Deleuze, Foucault, p31-2, 34:
Archaeology puts forward a distinction between two types of practical formations: the one ‘discursive’, involving statements, the other ‘non-discursive’, involving environment. For example, clinical medicine at the end of the eighteenth century is a discursive formation; but as such it relates to a mass and a population who depend on another kind of formation and so bring in non-discursive environments such as ‘institutions, political events, economic practices and processes’. Naturally, environments also produce statements, just as statements determine environments. but the fact remains that the two formations are heterogeneous, even though they may overlap: there is no correspondence or isomorphism, no direct causality or symbolization.n11 _The Archaeology of Knowledge_ therefore marked a turning point: it posited a firm distinction between the two forms but, as it proposed to define the form of statements, it contented itself with indicating the other forms in a negative way, as the ‘non-discurisve.’
_Discipline and Punish_ marks a new stage. Even a ‘thing’ like prison is seen as an environmental formation (the ‘prison’ environment) and a form of content (where the content is the prisoner). But this thing or form does not refer back to a ‘word’ designating it, or to a signifier for which it would be the signified. It refers to completely different words and concepts, such as delinquency or delinquent, which express a new way of articulating infractions, sentences and their subjects. Let us call this formation of statements a _form of expression._ The two forms may have emerged at the same time, in the eighteenth century, but they are still none the less heterogeneous.
Penal law undergoes a development that obliges it to speak of crime and punishment in terms of the defense of society (and no longer in terms of vengeance or the restoration of [pg32] sovereign power): signs addressed to the soul or mind which establish certain mental associations between the crime and the punishment (a code). But prison is a new way of acting on bodies, and evolves form something entirely different to penal law: ‘Prisons, that concentrated and austere figure of all disciplines, is not an endogenous element in the penal system as defined at the turn of the eighteenth and nineteenth centuries.’n12 Penal law concerns those aspects of criminal material that can be articulated: it is a system of language that classifies and translates offences and calculates sentences; a family of statements that is also a threshold. Prison, for its part, is concerned with whatever is visible: not only does it wish to display the crime and the criminal but in itself it constitutes a visibility. it is a system of light before being a figure of stone, and is defined by ‘Panopticism’: by a visual assemblages and a luminous environment (a central tower surrounded by cells) in which the warder can see all the detainees without the detainees being able to see either him or one another.n13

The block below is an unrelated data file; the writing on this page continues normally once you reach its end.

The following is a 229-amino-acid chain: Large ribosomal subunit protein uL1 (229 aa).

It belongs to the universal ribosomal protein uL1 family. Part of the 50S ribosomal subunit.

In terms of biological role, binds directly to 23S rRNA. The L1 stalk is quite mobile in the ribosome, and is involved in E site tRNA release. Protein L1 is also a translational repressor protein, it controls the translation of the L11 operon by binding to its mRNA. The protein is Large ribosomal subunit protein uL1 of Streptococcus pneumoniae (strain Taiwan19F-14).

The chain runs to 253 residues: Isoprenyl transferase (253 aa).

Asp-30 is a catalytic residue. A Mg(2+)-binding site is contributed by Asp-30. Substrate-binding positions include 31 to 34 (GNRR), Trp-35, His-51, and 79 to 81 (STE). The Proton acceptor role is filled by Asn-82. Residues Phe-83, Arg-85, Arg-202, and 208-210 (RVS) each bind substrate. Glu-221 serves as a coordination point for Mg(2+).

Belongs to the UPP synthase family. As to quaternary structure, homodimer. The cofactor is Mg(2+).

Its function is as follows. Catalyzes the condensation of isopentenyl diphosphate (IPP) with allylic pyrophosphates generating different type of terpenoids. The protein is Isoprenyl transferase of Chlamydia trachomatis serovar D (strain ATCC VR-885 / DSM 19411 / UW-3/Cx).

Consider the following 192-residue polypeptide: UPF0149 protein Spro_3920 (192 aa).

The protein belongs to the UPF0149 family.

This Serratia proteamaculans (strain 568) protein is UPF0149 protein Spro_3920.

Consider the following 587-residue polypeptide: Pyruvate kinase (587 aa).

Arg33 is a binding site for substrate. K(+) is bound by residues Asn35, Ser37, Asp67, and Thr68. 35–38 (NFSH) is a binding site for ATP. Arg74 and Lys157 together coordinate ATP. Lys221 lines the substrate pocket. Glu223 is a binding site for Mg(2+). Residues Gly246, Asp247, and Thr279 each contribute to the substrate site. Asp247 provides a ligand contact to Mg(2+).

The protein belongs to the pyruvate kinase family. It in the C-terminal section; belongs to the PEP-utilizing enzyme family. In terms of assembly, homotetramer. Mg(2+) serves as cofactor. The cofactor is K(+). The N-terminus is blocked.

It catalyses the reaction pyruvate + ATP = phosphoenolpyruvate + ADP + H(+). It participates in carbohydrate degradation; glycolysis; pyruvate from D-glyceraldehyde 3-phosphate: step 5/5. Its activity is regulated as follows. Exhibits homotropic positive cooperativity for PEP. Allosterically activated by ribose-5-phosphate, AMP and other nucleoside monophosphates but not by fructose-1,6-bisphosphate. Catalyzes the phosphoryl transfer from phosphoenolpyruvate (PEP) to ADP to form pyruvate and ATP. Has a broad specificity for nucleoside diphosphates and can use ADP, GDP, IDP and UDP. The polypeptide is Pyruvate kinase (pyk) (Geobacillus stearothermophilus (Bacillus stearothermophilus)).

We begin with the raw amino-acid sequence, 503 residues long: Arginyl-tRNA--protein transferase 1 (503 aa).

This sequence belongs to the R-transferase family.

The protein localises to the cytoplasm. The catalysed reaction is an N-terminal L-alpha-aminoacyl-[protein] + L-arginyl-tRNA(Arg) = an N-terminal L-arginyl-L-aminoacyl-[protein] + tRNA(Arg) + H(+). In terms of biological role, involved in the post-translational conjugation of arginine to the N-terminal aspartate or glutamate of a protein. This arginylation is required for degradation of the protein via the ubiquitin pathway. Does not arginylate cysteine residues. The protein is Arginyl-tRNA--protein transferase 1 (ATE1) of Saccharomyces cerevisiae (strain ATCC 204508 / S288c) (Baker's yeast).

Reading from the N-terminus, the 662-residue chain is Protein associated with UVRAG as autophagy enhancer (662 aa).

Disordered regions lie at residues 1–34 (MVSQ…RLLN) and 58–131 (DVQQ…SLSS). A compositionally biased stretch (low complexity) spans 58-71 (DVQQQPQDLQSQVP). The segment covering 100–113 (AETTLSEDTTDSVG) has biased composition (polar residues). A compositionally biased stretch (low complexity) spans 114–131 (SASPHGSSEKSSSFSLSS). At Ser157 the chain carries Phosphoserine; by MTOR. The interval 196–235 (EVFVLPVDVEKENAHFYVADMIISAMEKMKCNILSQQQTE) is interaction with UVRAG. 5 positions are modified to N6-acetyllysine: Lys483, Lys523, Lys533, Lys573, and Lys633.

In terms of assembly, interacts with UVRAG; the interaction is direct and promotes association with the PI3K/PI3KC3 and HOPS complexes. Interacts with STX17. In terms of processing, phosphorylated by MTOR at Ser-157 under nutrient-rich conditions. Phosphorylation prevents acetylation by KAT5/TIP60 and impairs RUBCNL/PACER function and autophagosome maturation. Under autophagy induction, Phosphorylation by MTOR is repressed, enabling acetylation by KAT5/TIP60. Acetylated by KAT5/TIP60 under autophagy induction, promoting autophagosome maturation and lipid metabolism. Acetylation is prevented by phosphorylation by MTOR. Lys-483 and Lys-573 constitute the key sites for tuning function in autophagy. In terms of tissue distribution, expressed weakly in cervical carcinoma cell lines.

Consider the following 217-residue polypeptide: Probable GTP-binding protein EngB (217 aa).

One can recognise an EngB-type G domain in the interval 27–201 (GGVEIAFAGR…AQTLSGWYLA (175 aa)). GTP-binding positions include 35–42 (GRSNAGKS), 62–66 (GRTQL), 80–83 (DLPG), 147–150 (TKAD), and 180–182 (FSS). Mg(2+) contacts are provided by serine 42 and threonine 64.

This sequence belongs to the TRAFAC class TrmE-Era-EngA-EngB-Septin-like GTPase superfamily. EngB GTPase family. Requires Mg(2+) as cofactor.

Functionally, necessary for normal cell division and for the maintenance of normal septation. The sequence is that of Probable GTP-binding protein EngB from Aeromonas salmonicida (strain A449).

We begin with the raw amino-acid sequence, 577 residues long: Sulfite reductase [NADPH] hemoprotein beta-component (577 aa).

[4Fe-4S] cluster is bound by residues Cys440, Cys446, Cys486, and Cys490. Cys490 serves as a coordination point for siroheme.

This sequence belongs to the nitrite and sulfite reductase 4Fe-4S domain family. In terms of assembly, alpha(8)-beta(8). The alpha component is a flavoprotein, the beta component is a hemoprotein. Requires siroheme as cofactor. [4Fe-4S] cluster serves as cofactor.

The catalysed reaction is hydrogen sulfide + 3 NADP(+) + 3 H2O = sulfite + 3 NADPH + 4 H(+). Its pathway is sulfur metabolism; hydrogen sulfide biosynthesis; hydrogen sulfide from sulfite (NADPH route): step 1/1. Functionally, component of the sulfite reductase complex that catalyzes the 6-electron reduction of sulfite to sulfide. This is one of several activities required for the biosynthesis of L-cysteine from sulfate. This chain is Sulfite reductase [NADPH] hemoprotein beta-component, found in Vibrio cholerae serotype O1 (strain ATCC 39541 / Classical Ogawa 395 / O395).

….[pg 34]So the the abstract formula of Panopticism is no longer ‘to see without being seen’ but _to impose a particular conduct on a particular human multiplicity._ We need only insist that the multiplicity is reduced and confined to a tight space and that the imposition of a form of conduct is done by distributing in space, laying out and serializing in time, composing in space-time, and so on.n17 The list is endless, but it is always concerned with unformed and unorganized matter and unformalized, unfinalized functions, the two variables being indissolubly linked.
What can we call such a new informal dimension? On one occasion Foucault gives it its most precise name: it is a ‘diagram’, that is to say a ‘functioning, abstracted from any obstacle […] or friction [and which] must be detached from any specific use’.n18 The _diagram_ is no longer an auditory or visual archive but a map, a cartography that is coextensive with the whole social field. It is an abstract machine. It is defined by its informal functions and matter and in terms of form makes no distinction between content and expression, a discursive formation and a non-dicursive formation. It is a machine that is almost blind and mute, even though it makes other see and speak.